Snapshots from the Audit Trail

Our Watchdogs track the way agencies spend federal money—and take snapshots along the way as physical evidence on the audit trail.

Today’s WatchBlog highlights some of the best photos from our audit teams as they fanned out across the country and overseas to follow the money.

TSA officials at a Cuban airport

In August 2016, the first scheduled commercial flight in over 50 years made the trip between the United States and Cuba and new agreements allowed daily scheduled flights between the two countries. We reported on how TSA ensures the security of U.S.-bound aircraft from Cuba.

Figure Showing Transportation Security Administration Inspector Preparing to Board an Aircraft at Frank Pais Airport in Holguin, Cuba

Marine debris in the Florida Keys

In 2017, Hurricanes Harvey, Irma, Maria, and the California wildfires created unprecedented demand for federal disaster help. Congress provided at least $120 billion in supplemental funding for these disasters. We reported that the timing and scale of the disaster damages nationwide caused shortages in available debris removal contractors and delays in removing debris.

Figure Showing Marine Debris in Florida Keys Canal Following Hurricane Irma in 2017

Capital project needs at HBCUs

We identified significant capital project needs at Historically Black Colleges and Universities to ensure well-maintained, safe, and functional facilities. This photo depicts a public HBCU we visited where much of their building space had suffered damage from severe weather and other causes.

Figure Showing Capital Project Needs at an Historically Black College and University

Wildlife products seized in Miami

The illegal wildlife trade—estimated to be worth $7 billion to $23 billion annually—is pushing protected and endangered animal species to the brink of extinction. The United States and Asia are key sources of demand for a variety of wildlife.

Figure Showing Wildlife Products Seized by the U.S. Fish and Wildlife Service at the Port of Miami

Safe handling of synthetic opioids

Federal agencies have developed guidance for safely handling synthetic opioids. The Drug Enforcement Administration’s guidance notes that if a first responder encounters a situation where the scene is highly contaminated from fentanyl (a substance 100 times stronger than morphine), then he or she needs to wear a specialized full-body suit with a self-contained breathing apparatus, such as this one.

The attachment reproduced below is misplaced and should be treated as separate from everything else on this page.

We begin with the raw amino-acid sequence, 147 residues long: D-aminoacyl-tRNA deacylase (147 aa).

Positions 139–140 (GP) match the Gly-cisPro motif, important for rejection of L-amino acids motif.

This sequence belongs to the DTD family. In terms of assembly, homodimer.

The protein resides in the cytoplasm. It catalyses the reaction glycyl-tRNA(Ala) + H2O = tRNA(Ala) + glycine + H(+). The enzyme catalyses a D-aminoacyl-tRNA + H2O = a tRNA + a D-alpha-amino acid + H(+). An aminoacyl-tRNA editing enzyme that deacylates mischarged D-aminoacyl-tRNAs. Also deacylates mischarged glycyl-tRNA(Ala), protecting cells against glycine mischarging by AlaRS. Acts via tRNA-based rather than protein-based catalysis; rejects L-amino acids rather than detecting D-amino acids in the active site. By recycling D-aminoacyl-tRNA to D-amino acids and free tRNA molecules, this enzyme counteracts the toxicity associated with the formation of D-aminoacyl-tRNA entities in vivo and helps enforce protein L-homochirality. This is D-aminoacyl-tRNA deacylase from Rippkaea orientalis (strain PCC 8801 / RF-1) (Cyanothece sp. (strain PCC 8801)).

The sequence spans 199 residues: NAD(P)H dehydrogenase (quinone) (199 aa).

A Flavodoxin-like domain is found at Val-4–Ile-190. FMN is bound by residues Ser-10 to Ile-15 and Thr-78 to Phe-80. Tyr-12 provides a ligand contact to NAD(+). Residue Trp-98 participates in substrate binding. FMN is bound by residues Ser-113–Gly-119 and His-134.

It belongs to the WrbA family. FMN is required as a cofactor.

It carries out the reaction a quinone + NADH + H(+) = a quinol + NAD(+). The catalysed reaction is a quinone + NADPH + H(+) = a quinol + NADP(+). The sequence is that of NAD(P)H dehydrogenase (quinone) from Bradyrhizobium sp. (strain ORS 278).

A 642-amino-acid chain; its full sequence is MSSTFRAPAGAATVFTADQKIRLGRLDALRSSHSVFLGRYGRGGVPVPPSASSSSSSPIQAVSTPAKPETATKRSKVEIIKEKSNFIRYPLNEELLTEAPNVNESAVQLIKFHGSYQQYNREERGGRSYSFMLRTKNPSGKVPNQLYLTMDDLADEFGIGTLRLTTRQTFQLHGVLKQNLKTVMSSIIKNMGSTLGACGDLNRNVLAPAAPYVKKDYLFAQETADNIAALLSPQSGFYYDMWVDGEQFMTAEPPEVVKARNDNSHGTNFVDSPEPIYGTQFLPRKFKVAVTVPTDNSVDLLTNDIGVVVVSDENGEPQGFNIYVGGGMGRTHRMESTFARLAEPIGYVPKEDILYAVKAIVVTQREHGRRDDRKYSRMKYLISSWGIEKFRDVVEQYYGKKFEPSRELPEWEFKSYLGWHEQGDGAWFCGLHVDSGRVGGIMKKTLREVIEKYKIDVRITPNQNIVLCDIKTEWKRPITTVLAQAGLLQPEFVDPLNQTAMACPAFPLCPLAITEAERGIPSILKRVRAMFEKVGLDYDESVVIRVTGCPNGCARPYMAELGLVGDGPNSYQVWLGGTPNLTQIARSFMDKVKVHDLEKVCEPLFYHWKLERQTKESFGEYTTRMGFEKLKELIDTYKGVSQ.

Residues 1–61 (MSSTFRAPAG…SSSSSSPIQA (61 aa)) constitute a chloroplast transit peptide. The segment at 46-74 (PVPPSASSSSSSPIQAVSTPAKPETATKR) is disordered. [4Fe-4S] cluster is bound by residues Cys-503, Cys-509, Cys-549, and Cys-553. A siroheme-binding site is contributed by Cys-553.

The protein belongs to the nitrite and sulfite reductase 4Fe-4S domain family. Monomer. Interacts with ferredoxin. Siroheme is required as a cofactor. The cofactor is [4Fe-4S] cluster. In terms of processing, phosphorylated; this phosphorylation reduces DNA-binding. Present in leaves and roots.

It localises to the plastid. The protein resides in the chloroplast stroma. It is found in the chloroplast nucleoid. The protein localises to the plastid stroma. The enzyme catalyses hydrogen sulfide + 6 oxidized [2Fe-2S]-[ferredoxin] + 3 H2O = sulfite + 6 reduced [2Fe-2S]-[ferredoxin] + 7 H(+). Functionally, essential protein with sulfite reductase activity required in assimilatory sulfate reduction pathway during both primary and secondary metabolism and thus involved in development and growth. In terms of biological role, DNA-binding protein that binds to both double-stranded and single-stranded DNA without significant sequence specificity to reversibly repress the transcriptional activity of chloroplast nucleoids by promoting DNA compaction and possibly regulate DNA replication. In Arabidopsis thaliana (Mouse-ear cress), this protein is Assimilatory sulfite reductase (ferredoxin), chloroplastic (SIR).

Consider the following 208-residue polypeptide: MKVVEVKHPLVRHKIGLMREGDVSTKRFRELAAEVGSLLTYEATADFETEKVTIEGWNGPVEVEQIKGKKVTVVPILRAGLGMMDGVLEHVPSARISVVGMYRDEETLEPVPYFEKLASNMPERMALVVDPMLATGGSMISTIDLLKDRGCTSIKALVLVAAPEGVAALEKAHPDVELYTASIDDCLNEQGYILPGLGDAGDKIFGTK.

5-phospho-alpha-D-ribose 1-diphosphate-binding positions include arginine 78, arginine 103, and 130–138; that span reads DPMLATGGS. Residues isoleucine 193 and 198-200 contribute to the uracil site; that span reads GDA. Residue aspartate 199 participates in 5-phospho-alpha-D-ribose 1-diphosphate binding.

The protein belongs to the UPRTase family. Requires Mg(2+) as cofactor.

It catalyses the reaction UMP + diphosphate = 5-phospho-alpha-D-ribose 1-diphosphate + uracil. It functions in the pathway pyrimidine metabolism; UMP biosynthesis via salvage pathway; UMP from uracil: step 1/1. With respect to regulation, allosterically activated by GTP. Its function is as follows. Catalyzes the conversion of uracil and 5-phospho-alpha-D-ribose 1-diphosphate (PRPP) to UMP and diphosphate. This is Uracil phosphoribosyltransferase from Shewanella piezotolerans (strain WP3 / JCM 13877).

Figure Showing an Example of a Specialized Full-Body Suit Used to Respond to Scenes of Gross Fentanyl Contamination

Volume of paperwork

Throughout the life of a major disaster declaration, jurisdictions, including tribes, are required to maintain paperwork to document the recovery projects. This photo shows an example of the volume of paperwork needed to support and close out the recovery projects associated with a landslide in Washington State, according to the tribal and state officials involved.

Figure Showing the Amount of Paperwork Submitted to FEMA to Close a Major Disaster Declaration Following a Landslide in Washington, 2013

Baby turtles on the move

In our previous work on DOD adaptation to climate change impacts, we noted how these impacts may have caused a protected turtle species to nest on a part of the beach where it previously had not nested, limiting where the military can train. This photo illustrates this type of impact.

Figure Showing Movement of Sea Turtles Across a Department of Defense Beach

What does “smaller than 5 millimeters” look like?

Microbeads are plastic pieces smaller than 5 millimeters that are added as exfoliants to health and beauty products, such as some cleansers and toothpastes. These tiny particles may pass through some water filtration systems and end up in the oceans and the Great Lakes, posing a potential threat to aquatic life.

Figure Showing Microbeads Smaller than Five Millimeters in Diameter


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